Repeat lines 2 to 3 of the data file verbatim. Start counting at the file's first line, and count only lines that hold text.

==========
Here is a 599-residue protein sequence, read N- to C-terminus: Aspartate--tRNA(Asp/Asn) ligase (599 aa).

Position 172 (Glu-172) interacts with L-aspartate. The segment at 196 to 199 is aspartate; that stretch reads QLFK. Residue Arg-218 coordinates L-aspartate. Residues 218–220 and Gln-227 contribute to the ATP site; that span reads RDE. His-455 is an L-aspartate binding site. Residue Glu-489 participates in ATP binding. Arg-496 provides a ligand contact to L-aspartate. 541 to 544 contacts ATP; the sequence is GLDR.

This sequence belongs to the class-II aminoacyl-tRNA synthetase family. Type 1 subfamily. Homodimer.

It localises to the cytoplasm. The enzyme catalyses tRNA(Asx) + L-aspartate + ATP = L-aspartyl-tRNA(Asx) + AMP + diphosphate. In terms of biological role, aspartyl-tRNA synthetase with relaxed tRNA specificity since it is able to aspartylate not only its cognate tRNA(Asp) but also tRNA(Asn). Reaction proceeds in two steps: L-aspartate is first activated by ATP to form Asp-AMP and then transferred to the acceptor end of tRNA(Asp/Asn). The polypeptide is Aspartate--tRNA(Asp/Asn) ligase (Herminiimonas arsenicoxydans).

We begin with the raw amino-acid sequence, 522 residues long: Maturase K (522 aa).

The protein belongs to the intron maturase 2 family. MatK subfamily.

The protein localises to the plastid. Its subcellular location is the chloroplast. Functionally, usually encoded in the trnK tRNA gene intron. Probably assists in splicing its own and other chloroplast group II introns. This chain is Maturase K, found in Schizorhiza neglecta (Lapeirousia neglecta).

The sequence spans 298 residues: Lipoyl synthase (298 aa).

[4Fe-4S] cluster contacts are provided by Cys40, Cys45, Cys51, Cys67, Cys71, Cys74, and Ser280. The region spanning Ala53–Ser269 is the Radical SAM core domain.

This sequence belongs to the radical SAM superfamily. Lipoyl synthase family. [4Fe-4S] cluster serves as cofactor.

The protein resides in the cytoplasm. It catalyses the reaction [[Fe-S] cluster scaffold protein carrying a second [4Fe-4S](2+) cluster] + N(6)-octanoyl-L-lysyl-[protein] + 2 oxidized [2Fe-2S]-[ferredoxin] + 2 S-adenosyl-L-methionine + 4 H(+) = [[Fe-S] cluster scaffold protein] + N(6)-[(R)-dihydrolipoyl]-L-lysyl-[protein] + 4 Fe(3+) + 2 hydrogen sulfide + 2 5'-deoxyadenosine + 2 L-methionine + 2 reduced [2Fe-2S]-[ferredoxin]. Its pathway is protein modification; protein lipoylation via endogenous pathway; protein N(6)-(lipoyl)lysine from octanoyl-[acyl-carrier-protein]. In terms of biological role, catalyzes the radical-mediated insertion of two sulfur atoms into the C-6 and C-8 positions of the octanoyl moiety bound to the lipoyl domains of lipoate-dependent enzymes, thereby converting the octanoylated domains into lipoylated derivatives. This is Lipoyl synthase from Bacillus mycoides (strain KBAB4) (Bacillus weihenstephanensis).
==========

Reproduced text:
Position 172 (Glu-172) interacts with L-aspartate. The segment at 196 to 199 is aspartate; that stretch reads QLFK. Residue Arg-218 coordinates L-aspartate. Residues 218–220 and Gln-227 contribute to the ATP site; that span reads RDE. His-455 is an L-aspartate binding site. Residue Glu-489 participates in ATP binding. Arg-496 provides a ligand contact to L-aspartate. 541 to 544 contacts ATP; the sequence is GLDR.

This sequence belongs to the class-II aminoacyl-tRNA synthetase family. Type 1 subfamily. Homodimer.